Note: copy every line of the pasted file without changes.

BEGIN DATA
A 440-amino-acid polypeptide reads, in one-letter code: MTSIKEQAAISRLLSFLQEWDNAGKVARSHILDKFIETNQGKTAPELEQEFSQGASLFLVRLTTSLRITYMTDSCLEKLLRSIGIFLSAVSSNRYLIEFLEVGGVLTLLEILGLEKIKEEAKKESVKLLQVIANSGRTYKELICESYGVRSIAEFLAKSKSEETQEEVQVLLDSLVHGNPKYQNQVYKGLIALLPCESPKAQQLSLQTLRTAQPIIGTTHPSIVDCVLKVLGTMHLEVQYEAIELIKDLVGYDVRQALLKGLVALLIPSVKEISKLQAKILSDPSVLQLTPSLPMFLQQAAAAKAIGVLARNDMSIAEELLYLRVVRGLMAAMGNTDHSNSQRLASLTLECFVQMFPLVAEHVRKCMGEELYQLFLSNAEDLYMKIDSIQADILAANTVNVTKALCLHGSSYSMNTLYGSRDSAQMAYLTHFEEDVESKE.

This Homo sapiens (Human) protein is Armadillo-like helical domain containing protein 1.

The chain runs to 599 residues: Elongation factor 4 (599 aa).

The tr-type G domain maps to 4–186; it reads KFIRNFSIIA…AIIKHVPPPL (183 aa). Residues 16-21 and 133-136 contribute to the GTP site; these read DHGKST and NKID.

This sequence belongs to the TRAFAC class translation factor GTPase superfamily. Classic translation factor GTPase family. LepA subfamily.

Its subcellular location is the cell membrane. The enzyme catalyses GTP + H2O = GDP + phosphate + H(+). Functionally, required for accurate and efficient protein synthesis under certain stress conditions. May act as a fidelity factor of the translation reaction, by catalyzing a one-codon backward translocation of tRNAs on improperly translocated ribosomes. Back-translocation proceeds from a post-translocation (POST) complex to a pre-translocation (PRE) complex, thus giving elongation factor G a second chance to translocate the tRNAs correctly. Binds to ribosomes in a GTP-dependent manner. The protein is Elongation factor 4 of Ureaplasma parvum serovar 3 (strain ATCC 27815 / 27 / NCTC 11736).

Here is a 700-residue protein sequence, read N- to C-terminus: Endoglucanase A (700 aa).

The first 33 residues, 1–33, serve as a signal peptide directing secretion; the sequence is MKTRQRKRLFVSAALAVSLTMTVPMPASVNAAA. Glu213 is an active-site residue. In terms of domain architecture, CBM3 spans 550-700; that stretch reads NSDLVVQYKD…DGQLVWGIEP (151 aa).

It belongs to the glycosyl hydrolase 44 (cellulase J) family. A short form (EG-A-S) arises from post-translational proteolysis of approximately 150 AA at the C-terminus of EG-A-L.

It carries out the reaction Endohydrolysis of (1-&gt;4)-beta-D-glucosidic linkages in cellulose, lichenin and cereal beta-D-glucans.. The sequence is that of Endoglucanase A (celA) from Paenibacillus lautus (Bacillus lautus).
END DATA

A 440-amino-acid polypeptide reads, in one-letter code: MTSIKEQAAISRLLSFLQEWDNAGKVARSHILDKFIETNQGKTAPELEQEFSQGASLFLVRLTTSLRITYMTDSCLEKLLRSIGIFLSAVSSNRYLIEFLEVGGVLTLLEILGLEKIKEEAKKESVKLLQVIANSGRTYKELICESYGVRSIAEFLAKSKSEETQEEVQVLLDSLVHGNPKYQNQVYKGLIALLPCESPKAQQLSLQTLRTAQPIIGTTHPSIVDCVLKVLGTMHLEVQYEAIELIKDLVGYDVRQALLKGLVALLIPSVKEISKLQAKILSDPSVLQLTPSLPMFLQQAAAAKAIGVLARNDMSIAEELLYLRVVRGLMAAMGNTDHSNSQRLASLTLECFVQMFPLVAEHVRKCMGEELYQLFLSNAEDLYMKIDSIQADILAANTVNVTKALCLHGSSYSMNTLYGSRDSAQMAYLTHFEEDVESKE.

This Homo sapiens (Human) protein is Armadillo-like helical domain containing protein 1.

The chain runs to 599 residues: Elongation factor 4 (599 aa).

The tr-type G domain maps to 4–186; it reads KFIRNFSIIA…AIIKHVPPPL (183 aa). Residues 16-21 and 133-136 contribute to the GTP site; these read DHGKST and NKID.

This sequence belongs to the TRAFAC class translation factor GTPase superfamily. Classic translation factor GTPase family. LepA subfamily.

Its subcellular location is the cell membrane. The enzyme catalyses GTP + H2O = GDP + phosphate + H(+). Functionally, required for accurate and efficient protein synthesis under certain stress conditions. May act as a fidelity factor of the translation reaction, by catalyzing a one-codon backward translocation of tRNAs on improperly translocated ribosomes. Back-translocation proceeds from a post-translocation (POST) complex to a pre-translocation (PRE) complex, thus giving elongation factor G a second chance to translocate the tRNAs correctly. Binds to ribosomes in a GTP-dependent manner. The protein is Elongation factor 4 of Ureaplasma parvum serovar 3 (strain ATCC 27815 / 27 / NCTC 11736).

Here is a 700-residue protein sequence, read N- to C-terminus: Endoglucanase A (700 aa).

The first 33 residues, 1–33, serve as a signal peptide directing secretion; the sequence is MKTRQRKRLFVSAALAVSLTMTVPMPASVNAAA. Glu213 is an active-site residue. In terms of domain architecture, CBM3 spans 550-700; that stretch reads NSDLVVQYKD…DGQLVWGIEP (151 aa).

It belongs to the glycosyl hydrolase 44 (cellulase J) family. A short form (EG-A-S) arises from post-translational proteolysis of approximately 150 AA at the C-terminus of EG-A-L.

It carries out the reaction Endohydrolysis of (1-&gt;4)-beta-D-glucosidic linkages in cellulose, lichenin and cereal beta-D-glucans.. The sequence is that of Endoglucanase A (celA) from Paenibacillus lautus (Bacillus lautus).